We are in a period of high inflation of prices for goods and services. The Office for National Statistics (ONS) shows one of the inflation indices has increased by 6.2% in the 12 months to March 2022.
This is the highest that CPIH (Consumer Prices Index including owner occupiers' housing costs) has been since 1992. Among the main components of this increase are transport costs, such as petrol and diesel and the price of second-hand cars.
During the pandemic prices for some goods and services fell, such as for eating out and holidays abroad. This reflected a rapid fall in demand which quickly shifted with demand gradually returning and supply then becoming challenging. Lockdown and workforce availability were key causes, but another factor was the reliance of so many products on semiconductors.
They feature in ever more numbers of products such as computers, cars and even kettles. The demand for semiconductors has been increasing faster than the supply can keep up with.
This has been compounded by other factors, such as the surge in early retirements during the pandemic and increasing energy prices due to the geopolitical situation.
These factors and increasing semiconductor production can be managed with a view to bringing prices back down again. However, solutions such as building new semiconductor manufacturing facilities take time, so until then, prices increase.
Choosing the right measure of inflation
In its February 2022 Monetary Policy Report (page 7), the Bank of England forecast inflation to peak over quarter two and get back towards its 2% target by the end of 2024. The UK has 3 main types of a price inflation index. These aim to give an indication of how prices have risen for a typical consumer. The table shows the increase in these indices in the 12 months to the end of March 2022.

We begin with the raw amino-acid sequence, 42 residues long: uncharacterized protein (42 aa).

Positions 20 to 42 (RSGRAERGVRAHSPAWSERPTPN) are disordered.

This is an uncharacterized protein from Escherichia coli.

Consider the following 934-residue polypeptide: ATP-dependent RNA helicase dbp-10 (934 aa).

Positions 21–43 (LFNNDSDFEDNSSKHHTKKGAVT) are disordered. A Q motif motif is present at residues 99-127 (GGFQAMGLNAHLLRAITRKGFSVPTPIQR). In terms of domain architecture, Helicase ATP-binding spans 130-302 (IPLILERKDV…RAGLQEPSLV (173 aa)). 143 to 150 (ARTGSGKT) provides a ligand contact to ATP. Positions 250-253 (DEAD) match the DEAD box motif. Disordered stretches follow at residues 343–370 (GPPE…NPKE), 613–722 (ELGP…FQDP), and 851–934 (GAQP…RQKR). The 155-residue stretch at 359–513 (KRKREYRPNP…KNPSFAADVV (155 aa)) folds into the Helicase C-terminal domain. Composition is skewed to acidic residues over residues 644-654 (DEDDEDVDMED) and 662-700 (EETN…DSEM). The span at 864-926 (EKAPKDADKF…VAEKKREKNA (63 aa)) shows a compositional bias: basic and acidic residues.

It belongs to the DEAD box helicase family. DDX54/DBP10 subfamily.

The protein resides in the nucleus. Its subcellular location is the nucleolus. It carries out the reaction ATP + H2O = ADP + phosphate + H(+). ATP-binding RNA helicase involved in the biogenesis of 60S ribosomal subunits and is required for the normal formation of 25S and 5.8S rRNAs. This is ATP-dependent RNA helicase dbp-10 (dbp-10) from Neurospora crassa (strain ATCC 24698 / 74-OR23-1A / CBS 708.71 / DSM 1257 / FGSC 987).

|CPI||7.0%||The Consumer Prices Index (CPI). This is the headline measure of inflation and is used by the government in its price inflation target of 2%.|
|CPIH||6.2%||CPI with Housing. This is a variant of CPI that includes owner occupiers’ housing costs.|
|RPI||9.0%||Retail Price Index, still widely used but no longer classified as an official National Statistic due to shortcomings in its composition.|
The main driver for the difference between the CPIH and CPI inflation rates is the owner occupiers’ housing costs. These relate to costs associated with owning, maintaining, and living in one’s own home. These costs account for around 17% of the constituents of the CPIH index.
While owner occupiers’ housing costs increased over the year to March 2022, these were to a lesser extent than the other components of CPIH. Owner occupiers’ housing costs increased by 2.7% to March 2022. That is why CPIH was lower than CPI.
Both CPIH and RPI monitor similar baskets of goods and services, though they always tend to differ and at present do so by a large margin. This is because, when compiling the costs of goods and services, RPI uses a different calculation method to CPIH. RPI also measures owner occupiers’ housing costs differently. CPIH is generally accepted to be a more appropriate measure of inflation now than RPI.
As well as the Bank of England forecasts of inflation, we can look at what financial markets are implying might happen to inflation in the future. This is done by looking at the yields on government bonds, which are linked to RPI.